General Electric has completed its initial design for the first commercial supersonic aircraft engine in decades, a major hurdle for developing private planes and, perhaps eventually, jetliners that fly faster than the speed of sound.
The twin-shaft, twin-fan design will slash travel times by hours after 50 years in which the average speed of private jets has increased only 10 percent, GE said in a statement Monday.
The engine – called Affinity – is being designed for Aerion, a startup backed by Texas billionaire Robert Bass, who has been trying to develop a supersonic business jet for more than a decade.
"Instead of going faster, cabins have increased in size and become more comfortable and range has become longer," Brad Mottier, GE vice president for business aviation, said in a statement. "The next step is speed."
The Affinity engine will be able to meet noise and emissions rules while flying faster than the speed of sound over water and decelerating to slower speeds over land.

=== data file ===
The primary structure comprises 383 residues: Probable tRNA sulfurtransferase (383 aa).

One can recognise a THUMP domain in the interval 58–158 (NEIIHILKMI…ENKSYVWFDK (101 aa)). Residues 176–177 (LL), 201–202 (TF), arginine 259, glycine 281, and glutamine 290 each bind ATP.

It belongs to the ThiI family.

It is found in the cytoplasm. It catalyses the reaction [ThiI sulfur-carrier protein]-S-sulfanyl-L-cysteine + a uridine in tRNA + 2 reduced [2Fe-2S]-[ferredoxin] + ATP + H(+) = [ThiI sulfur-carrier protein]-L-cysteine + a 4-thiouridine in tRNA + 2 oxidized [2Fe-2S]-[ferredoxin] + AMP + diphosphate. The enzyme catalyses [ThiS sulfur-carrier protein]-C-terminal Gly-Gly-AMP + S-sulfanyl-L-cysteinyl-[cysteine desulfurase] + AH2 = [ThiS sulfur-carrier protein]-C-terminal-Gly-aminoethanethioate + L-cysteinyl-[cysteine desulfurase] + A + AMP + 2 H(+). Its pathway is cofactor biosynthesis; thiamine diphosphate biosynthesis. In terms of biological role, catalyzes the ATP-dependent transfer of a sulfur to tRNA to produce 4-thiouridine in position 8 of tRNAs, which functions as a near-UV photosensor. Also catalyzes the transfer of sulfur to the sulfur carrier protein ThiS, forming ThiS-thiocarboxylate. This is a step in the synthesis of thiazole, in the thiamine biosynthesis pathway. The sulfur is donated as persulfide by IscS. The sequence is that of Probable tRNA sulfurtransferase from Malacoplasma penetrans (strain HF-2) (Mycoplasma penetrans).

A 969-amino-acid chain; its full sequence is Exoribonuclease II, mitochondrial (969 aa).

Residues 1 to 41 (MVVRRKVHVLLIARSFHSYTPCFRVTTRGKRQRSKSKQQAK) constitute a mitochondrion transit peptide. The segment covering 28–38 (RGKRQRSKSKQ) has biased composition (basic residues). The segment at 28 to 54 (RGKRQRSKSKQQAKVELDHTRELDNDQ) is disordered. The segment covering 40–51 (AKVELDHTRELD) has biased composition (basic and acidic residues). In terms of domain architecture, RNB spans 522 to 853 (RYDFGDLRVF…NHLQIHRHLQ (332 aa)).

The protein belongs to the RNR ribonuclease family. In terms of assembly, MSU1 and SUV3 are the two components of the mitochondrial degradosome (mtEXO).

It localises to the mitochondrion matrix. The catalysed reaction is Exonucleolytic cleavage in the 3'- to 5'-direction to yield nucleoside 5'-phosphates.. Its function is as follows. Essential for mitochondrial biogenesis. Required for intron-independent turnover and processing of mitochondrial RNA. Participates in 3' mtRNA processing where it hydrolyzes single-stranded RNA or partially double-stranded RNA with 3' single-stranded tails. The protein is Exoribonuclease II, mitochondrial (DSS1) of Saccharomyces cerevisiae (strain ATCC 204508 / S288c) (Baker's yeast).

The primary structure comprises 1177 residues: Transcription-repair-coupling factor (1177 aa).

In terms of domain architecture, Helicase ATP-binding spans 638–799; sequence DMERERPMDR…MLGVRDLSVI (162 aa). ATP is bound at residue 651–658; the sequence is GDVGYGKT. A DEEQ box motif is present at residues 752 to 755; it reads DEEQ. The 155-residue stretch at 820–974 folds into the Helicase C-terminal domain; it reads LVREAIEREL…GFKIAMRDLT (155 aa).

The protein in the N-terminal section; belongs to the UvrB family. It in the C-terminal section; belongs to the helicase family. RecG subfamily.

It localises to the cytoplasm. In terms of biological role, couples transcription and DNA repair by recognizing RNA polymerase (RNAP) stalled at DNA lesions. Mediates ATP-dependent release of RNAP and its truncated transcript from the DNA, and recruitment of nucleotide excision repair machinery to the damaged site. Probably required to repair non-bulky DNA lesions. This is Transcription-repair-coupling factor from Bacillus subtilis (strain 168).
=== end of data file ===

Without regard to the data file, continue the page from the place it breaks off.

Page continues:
Most countries still ban breaking the sound barrier because of sonic booms. The booms and loud engine noise hobbled flights of the Concorde, contributing to the demise of the last supersonic commercial plane.
The engine design bolsters Aerion’s goal of putting a supersonic plane in the sky next decade. Lockheed Martin is helping with design and production of Aerion’s AS2 plane, which will fly at 1.4 times the speed of sound and seat 12. Flexjet, which flies clients who buy fractional ownership of an aircraft, agreed in 2015 to buy 20 of the planes.
“Our mission is to enhance global mobility with supersonic speed, starting with business aviation, and following with successively faster and larger designs for business and commercial aviation," said Aerion CEO Tom Vice.
Aerion is targeting the aircraft’s first flight in 2023, followed by a commercial debut in 2025.
Aerion is hardly alone in the race to develop civilian planes that fly faster than the speed of sound. Boom Technology is developing a 45-to-55 seat plane capable of connecting New York and London in about three hours. Virgin Atlantic and Japan Airlines have said they intend to purchase the aircraft.